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Poor digital literacy affecting public sector


Most senior public sector HR leaders think a lack of skills is affecting their organisation

Poor digital literacy among frontline workers is holding back change projects, according to a survey of local government HR leaders conducted by Eduserv and the Public Sector People Managers' Association (PPMA).

The Skills for Digital Change report interviewed 87 senior public sector HR leaders, and found that more than four-fifths (85%) believed a lack of such skills is affecting their organisation.

Although 61% of PPMA members thought digital skills had improved in the last year, 66% said they still needed to go further in developing a plan to improve digital skills in their organisation.

Around half (51%) of councils said they are bridging digital skills gaps by using the support of external specialists, while 34% had created a dedicated plan to improve digital literacy. Three in 10 (29%) reported that they are ensuring recruitment and performance reviews explicitly reference digital skills.

Sue Evans, president of the PPMA, said senior council leaders should work with HR teams to help solve the issue.

“While it is important that HR teams take steps to build digital capability for employees, digital practice in leading councils shows the value of changing expectations of all employees to become digitally competent and digitally self-sufficient,” she said.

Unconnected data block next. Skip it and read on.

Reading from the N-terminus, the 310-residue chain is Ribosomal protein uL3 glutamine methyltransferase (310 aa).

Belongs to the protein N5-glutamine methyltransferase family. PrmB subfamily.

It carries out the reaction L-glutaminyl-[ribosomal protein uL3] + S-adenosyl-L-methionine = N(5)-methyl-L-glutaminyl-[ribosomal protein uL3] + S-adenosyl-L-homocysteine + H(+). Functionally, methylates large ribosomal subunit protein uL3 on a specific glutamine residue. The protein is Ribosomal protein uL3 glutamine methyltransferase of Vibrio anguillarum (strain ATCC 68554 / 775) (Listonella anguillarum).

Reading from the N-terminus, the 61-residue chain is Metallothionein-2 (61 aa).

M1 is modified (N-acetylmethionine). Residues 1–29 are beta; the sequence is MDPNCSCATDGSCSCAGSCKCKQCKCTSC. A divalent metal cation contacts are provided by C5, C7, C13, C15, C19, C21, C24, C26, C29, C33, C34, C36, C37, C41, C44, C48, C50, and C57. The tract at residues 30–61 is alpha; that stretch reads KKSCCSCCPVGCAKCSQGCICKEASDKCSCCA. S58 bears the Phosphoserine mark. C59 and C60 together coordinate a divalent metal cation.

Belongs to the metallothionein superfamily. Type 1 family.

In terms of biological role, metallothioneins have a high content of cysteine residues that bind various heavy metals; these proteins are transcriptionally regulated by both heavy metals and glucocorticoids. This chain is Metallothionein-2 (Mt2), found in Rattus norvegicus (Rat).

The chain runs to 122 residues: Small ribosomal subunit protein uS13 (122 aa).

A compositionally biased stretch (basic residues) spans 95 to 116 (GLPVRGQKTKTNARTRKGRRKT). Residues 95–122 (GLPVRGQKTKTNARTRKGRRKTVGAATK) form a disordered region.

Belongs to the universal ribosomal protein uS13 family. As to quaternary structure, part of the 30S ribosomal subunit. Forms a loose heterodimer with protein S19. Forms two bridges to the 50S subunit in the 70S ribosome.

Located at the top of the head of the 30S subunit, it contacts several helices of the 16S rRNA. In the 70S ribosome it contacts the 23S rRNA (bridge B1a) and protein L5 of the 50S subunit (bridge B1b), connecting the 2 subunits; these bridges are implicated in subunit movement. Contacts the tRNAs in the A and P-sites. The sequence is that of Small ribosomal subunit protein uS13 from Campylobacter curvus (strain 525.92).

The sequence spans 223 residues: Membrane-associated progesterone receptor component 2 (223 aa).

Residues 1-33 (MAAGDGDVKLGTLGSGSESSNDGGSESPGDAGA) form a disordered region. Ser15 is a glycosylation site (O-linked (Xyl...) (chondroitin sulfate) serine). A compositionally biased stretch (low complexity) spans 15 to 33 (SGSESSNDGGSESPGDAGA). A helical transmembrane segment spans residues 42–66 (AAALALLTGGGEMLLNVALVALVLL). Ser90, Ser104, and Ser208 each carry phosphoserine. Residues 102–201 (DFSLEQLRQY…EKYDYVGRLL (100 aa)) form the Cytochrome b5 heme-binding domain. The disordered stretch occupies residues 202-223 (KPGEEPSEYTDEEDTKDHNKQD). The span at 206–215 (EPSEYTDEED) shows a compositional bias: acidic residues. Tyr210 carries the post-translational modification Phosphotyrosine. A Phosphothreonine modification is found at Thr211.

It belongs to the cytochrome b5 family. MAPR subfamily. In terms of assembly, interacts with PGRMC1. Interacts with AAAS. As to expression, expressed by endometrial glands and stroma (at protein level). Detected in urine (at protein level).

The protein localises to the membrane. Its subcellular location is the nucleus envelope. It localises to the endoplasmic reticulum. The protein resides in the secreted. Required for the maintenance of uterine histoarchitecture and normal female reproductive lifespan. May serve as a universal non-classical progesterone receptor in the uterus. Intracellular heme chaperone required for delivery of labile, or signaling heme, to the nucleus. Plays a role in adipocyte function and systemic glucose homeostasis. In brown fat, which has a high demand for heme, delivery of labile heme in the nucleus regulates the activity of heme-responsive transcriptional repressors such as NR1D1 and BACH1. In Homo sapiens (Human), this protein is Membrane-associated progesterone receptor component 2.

“It is clear that senior leaders in councils need to work closely with HR teams to create a digitally aware culture that will support and sustain their future efforts to deliver a new generation of public services.”

Jos Creese, principal analyst for the Eduserv Briefing Programme and author of the report, said HR should be at “the heart of planning” digital skills development.

“This research shows that although councils are taking significant steps to improve digital skills across their organisations, those responsible for delivering services on the frontline are getting left behind in terms of understanding and adoption,” he said.

"Digital is about people more than technology so it is vital that councils put their HR teams at the heart of planning, working with IT and digital teams to ensure the right skills and knowledge are in place to ensure digital change projects succeed.”